And this is exactly what John Calvin believed; that new sins committed as saints removes us from grace and perpetual forgiveness must be sought which can only be found in the institutional church where we continually “revisit the gospel afresh.”  Yet, the who’s who of the SBC continually affirms that the issue with Calvinism in the SBC is a secondary issue unworthy of parting fellowship. It’s cluelessness on steroids. Calvin advocated the belief that necessarily goes hand in glove with progressive justification; and,  sanctification is the Old Testament Sabbath rest. If we do any works on our sanctification Sabbath, it’s the eternal death penalty. As a result, Christ’s perfect obedience to the law must be imputed to us. This is where antinomianism and justification by law are the same thing; a perfect keeping of the law, which we of course can’t obtain so we must let Jesus obey for us lest we have a “righteousness of our own” becomes another seed other than Christ.

At the end of one session Hunt suggested that those who made a profession of faith follow up with the elders at Urbancrest concerning their “new relationship” with Christ. New relationship? Really? It’s not just a new relationship—it’s literal death and rebirth. We don’t just add Jesus to our still under the law lives for fire insurance or as Hunt put it, in essence, daily rescue. It’s not a daily rescue because we long for the one future rescue by Christ from this mortal body where sin still resides, but our inward man has been literally raised with Christ and free to love God and others through obedience to the same law that once condemned us.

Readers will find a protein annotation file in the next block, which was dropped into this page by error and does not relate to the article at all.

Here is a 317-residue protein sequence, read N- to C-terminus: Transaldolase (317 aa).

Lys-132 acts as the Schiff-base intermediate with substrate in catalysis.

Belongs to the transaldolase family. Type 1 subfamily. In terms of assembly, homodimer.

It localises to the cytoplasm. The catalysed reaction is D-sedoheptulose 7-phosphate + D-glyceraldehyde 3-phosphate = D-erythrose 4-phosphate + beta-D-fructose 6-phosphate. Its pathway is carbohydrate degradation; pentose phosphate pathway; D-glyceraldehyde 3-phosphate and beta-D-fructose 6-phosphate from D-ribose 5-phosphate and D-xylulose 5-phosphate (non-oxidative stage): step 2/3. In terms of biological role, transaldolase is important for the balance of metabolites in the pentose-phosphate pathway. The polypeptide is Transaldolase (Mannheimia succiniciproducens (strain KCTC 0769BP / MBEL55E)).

It has been suggested to me that institutional religion and the new birth mix like oil and water: “Paul, if believers are truly born again and endowed with the power of the Holy Spirit, why would they need an evangelical industrial complex?” Indeed, that may well be the money question. I have been at two institutional church gatherings this week, and in both cases pastors were held up as upper strata of spiritual caste. At Urbancrest, the emphasis was totally over the top and downright shameful. Other than handing out freebies to the pastors who attended, the senior pastor at Urbancrest talked of a program of sorts through which parishioners could show their pastor that, “I have your back.”

So, is the new birth a threat to religious institutions? Can Holy Spirit empowered ministries thrive in an institutional setting? We will not know until pastors stop denying the new birth. But nevertheless, this is a gut check for every SBC pastor and Hunt in particular. What would be the result of a poll in most churches where the following question is asked?